Swan Ganz Catheter
Trouble Shooting:
1. It is importrant to monitor the PAP tracing continuously.  (Spontaneous catheter tip migration toward the periphery of the pulmonary bed may occur.)
2.  Identify patients who are high risk for PA rupture:  women (especially over age 60), history of cardiac or vascular disease, elevated PA pressures, pulmonary hypertension, anticoagulation therapy.
3.  Determine if waveform is dampened vs. spontaneous wedge.
If Dampened:
a. check that pressure in the flush bag is at 300 mmHg
b.check that flush bag is not empty
c. check for loose connections
d. check for air bubbles present in the system
3.  If spontaneous edge:
a. DO NOT flush catheter
b.DO NOT inflate balloon. Remove syringe to ensure balloon delfates completely.
c.Gently pull back PA catheter 3 cm while securing introducer
d.  Maintain sterility of catheter with the contamination shield (fellow saver)
e.  If unable to pull catheter back, notify MD immediately.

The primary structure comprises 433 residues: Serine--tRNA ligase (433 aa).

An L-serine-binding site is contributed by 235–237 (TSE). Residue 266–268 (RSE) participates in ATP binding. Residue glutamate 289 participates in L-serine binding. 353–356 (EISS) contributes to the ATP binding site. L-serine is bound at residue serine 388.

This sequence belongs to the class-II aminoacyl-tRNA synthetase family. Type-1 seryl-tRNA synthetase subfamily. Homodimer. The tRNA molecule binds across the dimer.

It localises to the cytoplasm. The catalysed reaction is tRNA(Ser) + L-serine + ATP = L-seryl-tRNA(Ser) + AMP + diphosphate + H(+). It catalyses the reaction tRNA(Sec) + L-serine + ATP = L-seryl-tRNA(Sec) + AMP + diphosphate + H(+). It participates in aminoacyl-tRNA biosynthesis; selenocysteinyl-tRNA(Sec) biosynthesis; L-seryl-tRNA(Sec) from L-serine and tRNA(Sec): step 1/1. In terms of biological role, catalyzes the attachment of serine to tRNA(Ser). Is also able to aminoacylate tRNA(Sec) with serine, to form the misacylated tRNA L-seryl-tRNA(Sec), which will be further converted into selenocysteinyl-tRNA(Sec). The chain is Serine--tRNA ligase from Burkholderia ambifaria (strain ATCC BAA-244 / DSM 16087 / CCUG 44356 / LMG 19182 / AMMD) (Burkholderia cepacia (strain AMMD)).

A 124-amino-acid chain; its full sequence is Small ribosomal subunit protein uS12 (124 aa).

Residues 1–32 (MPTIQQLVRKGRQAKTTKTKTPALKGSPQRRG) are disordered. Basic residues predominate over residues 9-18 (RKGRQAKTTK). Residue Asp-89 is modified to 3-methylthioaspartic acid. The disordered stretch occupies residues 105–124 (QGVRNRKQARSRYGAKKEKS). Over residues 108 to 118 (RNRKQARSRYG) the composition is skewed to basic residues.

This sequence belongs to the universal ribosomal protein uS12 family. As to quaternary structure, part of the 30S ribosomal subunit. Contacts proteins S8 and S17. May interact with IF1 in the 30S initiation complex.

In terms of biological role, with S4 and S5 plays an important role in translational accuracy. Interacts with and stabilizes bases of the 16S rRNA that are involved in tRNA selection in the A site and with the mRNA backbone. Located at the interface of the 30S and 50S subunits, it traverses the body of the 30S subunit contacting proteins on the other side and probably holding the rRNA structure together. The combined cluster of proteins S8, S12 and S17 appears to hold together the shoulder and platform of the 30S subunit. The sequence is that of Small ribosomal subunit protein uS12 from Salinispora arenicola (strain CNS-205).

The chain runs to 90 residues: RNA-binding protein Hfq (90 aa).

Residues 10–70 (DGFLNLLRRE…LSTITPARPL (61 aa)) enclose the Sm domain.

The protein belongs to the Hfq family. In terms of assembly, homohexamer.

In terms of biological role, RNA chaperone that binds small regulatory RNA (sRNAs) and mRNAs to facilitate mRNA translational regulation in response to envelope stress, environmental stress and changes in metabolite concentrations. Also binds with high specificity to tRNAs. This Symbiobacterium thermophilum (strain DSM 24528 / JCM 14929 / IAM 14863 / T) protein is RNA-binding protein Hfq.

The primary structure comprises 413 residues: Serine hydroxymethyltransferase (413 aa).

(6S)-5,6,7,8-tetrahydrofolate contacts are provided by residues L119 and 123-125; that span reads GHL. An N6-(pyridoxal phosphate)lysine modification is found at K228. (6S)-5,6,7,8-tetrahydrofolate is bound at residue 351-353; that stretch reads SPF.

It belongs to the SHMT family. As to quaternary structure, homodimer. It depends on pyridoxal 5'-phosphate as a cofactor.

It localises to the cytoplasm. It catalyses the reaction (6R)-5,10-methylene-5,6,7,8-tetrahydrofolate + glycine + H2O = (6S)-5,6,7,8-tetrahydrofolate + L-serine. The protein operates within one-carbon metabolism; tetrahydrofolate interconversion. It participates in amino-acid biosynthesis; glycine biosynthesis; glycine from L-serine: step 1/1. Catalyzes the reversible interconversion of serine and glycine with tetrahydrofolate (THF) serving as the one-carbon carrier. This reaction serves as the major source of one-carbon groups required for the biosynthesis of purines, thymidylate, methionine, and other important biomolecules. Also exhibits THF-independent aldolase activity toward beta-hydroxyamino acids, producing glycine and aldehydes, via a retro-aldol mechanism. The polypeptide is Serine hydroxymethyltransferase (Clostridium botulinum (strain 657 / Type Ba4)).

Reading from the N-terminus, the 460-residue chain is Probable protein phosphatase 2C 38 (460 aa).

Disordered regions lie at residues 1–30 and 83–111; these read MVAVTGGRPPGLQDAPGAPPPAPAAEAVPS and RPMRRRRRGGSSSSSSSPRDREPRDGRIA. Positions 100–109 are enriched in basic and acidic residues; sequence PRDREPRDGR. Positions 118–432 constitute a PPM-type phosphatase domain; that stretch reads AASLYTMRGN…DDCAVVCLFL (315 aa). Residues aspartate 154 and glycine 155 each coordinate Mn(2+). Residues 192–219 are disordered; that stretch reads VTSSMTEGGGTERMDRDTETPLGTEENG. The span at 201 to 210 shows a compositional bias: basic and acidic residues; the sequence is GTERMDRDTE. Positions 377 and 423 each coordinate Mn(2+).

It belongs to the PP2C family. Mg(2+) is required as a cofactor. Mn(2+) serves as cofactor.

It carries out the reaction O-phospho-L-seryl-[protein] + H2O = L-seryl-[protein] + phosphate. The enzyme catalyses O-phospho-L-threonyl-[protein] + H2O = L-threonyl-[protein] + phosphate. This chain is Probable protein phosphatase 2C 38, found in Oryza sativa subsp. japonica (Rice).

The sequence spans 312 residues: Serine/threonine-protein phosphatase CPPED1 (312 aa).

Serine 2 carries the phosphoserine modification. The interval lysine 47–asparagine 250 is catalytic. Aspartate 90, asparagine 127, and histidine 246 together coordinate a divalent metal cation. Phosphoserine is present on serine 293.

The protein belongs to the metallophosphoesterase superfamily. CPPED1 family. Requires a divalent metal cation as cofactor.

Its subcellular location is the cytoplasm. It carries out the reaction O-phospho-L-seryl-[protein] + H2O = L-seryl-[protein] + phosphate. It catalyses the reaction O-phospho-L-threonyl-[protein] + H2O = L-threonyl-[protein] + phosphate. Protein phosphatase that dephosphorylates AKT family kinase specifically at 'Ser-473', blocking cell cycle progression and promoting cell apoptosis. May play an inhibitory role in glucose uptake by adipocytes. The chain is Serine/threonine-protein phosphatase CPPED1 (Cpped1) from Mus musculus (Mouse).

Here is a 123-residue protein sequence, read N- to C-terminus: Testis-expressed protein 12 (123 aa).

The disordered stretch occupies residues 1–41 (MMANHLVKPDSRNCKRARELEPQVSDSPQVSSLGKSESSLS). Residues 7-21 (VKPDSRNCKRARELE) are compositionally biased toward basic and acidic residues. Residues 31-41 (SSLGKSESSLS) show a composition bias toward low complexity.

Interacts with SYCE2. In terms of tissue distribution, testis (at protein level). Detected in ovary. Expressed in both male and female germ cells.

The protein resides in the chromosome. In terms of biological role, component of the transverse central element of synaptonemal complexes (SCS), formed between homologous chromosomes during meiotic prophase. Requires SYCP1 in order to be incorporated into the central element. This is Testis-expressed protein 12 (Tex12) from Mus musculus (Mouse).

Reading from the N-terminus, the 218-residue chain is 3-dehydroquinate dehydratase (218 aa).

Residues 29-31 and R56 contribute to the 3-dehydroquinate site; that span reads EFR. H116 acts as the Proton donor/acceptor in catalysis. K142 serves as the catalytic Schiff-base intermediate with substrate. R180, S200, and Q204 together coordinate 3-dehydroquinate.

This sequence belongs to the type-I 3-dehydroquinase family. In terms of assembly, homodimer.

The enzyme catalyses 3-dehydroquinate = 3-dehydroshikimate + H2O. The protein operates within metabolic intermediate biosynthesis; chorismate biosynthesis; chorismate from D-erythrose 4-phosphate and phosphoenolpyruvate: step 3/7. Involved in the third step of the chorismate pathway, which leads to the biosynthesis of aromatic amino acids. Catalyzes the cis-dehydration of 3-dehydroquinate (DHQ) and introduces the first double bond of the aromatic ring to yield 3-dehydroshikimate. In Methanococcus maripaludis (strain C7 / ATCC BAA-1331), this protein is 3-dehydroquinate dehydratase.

4.  If PA catheter remains wedged pul back an additional 3 cm.
5.  Call MD to notify of wedge catheter.
6.  Monitor patient for pulmonary injury:
a.  Hemoptysis:  position pt. with the affected side down (usually the right side) to prevent blood from spilling inot the unaffected side.
b.  Monitor SaO2 continuously
c.  MD must reposition catheter to prevent further injury to lung.

Spontaneous
Wedge:
During patient repositioning, transport or patient movement, the Swan Ganz catheter may advance into the capillary bed.  This spontaneous wedge happens without balloon inflation and may cause damage to lung tissue downstream if it 
Dampened Waveforms--Even small air bubbles in the transducer lines will cause the waveform to dampen.
Overwedge-- If the balloon inflates in too small a capillary, the wave form will go to the top of the scale, and the capillary may be damaged.